BOOKLOVE: October 2013 and The Birthday Edition

Here we go again with an update on my recent bookish acquisitions. This month’s BOOKLOVE will be regarding the significant books I acquired for the month of October and, to save space, the books given to me on my birthday which was last November 7. But first, the books acquired last October:

BookLove October2013

  • We Others: New and Selected Stories by Steven Millhauser – After reading and enjoying Millhauser’s collection of short stories, Dangerous Laughter, he has been in my radar. Thus, after seeing this collection in a bargain bookstore, I never hesitated to buy it. Millhauser is one of my “lucky” authors and by “lucky” I mean that I am always able to find and buy his works at bargain bookstores all around the metro.
  • Our Story Begins: New and Selected Stories by Tobias Wolff – Tobias Wolff is a writer primarily known for his short stories and, you know me, I’m all about short fiction. Again, this book popped up in one of the bargain bookstores that I often haunt.
  • The Lottery and Other Stories by Shirley Jackson – I loved The Lottery ever since I read it in one of the anthologies of American literature that I found in my grandfather’s library ( I dream to have a library like his). Last October, after reading Jackson’s We Have Always Lived in the Castle, I came upon this book again in a bargain bookstore (in retrospect, all three came from the same place).

So I guess the notable acquisitions from October were all short story collections. Again, I’m a short-story man so you can’t find any complaints on my end. Anyway, let’s segue to the books that were given to me on my birthday. First, the pile from my cousin:

BookLove Shenina2013

  • The Rush for Second Place by William Gaddis – Gaddis is very much an elusive author since I’ve been looking for The Recognitions and J R for almost a year now to no avail so when this was included in the pile that my cousin gave me, I got excited. The Rush for Second Place is a collection of Gaddis’ works primarily essays and criticism.
  • The Drowned and The Saved by Primo Levi – To tell you the truth, Primo Levi is a writer that I know nothing about. I have heard of him and sometimes saw his books but I was never compelled to buy his works. Apparently, according to Italo Calvino, Primo Levi is “one of the most gifted and important writers of our time” and this book about the holocaust was well-received if you would believe the blurbs.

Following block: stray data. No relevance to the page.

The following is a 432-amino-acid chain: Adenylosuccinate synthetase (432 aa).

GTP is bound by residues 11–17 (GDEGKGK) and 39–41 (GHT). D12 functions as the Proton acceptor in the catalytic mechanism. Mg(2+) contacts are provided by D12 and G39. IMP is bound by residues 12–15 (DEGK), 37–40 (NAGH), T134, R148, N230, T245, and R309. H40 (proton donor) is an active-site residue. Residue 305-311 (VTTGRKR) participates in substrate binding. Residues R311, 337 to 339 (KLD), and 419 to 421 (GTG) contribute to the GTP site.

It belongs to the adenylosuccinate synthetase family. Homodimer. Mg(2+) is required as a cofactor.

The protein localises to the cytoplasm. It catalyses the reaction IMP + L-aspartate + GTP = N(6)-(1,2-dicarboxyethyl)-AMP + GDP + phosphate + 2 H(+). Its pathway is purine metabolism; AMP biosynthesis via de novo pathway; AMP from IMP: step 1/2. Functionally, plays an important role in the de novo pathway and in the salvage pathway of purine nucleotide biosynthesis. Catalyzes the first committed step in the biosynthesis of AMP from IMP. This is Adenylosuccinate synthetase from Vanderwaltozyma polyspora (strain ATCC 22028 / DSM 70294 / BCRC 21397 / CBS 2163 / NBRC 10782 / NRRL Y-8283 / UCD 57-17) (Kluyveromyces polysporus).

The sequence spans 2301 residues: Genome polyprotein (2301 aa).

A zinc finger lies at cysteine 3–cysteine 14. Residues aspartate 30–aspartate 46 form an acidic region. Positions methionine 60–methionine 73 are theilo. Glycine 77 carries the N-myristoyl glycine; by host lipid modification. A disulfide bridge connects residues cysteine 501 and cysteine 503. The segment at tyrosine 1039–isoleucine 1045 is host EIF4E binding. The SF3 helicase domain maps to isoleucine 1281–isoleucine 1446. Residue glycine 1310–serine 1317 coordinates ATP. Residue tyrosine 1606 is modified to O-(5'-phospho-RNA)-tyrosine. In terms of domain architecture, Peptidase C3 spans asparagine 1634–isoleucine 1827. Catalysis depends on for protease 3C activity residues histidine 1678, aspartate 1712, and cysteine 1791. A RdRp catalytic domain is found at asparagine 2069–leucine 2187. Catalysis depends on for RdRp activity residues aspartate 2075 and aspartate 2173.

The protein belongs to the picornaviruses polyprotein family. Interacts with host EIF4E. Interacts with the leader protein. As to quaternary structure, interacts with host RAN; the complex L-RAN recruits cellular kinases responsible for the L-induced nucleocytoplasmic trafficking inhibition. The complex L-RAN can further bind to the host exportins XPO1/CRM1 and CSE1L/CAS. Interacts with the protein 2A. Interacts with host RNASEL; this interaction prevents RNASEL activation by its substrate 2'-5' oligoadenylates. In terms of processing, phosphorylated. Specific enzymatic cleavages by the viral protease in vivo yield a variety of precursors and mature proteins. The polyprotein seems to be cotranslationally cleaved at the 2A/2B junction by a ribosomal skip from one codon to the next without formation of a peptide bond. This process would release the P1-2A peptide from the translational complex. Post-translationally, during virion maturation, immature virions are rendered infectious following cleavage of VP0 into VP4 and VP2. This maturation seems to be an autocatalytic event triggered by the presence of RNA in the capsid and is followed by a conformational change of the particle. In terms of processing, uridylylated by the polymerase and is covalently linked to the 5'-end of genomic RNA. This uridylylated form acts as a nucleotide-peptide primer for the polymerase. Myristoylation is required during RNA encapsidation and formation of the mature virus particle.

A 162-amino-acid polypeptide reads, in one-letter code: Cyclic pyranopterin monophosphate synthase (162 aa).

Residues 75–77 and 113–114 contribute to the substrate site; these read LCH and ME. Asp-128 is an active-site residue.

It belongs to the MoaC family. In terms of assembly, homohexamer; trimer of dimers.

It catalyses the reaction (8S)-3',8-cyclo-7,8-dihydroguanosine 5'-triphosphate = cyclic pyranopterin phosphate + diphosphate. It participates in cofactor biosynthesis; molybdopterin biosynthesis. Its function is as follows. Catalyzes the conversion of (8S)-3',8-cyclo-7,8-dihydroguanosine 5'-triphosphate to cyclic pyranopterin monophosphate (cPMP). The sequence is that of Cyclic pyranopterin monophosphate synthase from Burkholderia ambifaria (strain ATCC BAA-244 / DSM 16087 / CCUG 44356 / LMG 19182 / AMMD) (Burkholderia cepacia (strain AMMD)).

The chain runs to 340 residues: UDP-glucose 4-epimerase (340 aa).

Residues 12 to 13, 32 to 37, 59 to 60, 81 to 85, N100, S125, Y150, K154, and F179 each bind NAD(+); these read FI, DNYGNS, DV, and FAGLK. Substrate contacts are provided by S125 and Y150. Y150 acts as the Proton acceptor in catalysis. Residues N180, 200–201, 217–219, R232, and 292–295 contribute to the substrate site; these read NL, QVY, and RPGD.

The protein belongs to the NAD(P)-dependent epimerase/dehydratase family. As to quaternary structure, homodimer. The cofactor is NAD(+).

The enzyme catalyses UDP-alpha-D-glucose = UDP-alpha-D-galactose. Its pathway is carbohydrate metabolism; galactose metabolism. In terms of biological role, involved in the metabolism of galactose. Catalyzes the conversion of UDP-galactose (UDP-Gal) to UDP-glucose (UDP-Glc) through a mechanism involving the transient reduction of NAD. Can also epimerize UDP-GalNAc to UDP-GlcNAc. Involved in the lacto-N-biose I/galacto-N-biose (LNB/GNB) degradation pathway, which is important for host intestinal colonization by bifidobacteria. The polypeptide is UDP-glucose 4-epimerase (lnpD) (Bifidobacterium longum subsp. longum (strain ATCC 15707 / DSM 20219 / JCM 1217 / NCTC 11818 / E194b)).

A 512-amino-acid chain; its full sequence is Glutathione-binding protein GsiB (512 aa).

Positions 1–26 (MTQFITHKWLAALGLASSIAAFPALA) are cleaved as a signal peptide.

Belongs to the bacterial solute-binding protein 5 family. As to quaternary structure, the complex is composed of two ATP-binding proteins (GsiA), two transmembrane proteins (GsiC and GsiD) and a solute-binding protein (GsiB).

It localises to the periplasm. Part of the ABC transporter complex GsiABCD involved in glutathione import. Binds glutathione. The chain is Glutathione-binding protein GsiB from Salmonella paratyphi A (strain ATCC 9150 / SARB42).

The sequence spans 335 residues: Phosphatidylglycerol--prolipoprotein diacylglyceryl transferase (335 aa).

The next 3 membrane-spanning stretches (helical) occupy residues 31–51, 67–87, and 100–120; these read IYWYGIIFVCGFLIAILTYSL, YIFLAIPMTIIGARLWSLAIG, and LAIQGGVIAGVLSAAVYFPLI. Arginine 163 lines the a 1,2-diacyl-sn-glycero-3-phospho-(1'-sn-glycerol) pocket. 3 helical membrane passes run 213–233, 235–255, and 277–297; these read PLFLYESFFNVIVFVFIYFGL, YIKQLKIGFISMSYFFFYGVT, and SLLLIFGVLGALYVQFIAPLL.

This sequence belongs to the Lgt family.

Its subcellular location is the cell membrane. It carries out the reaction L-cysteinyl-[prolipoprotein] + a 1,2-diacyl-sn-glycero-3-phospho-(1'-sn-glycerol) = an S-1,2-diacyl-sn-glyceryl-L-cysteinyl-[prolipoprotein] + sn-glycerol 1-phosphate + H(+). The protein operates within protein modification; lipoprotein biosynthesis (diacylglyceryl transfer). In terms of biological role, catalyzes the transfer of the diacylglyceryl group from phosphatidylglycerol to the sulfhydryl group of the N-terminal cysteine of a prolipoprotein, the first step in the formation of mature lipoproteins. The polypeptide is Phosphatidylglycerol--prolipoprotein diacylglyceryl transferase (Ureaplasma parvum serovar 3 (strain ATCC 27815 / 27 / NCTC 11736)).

• Barrel Fever by David Sedaris – Sedaris has a reputation of being a funny writer and he is well-known for his humorous essays. However, I haven’t read any of his works yet and this book seems a good starting point.

That was the pile from my cousin and I am quite excited to read her gifts. Anyway, last but not least, Rhena, my beloved, has also given me another pile of books:

BookLove Rhena2013

  • Carmen by Prosper Mérimée – Rhena knows I collect these beautiful novellas from Melville House’s Art of the Novella series and this is actually a welcome gift from her even though I only know the author vaguely.
  • Latin American Writers at Work: The Paris Review edited by George Plimpton – Rhena knows how I love Latin American authors especially Gabriel Garcia Marquez and Pablo Neruda who are included in these interviews from The Paris Review that have been collected by one of the founders of The Paris Review, George Plimpton.
  • Reasons of State by Alejo Carpentier – Here is something that I didn’t know until I read the synopsis on the back of the book. Gabriel Garcia Marquez, Augusto Roa Bastos, and Alejo Carpentier challenged one another to write a political novel about the dictatorships in Latin America. Gabo came up with Autumn of the Patriarch, Bastos with I, the Supreme, and Carpentier with Reasons of State. So far, among all the gifts, this is my favorite.

These books were definitely a good haul and I can’t wait to read all of them. Of course, my TBR just keeps on growing but, as a friend said, it’s a happy problem.

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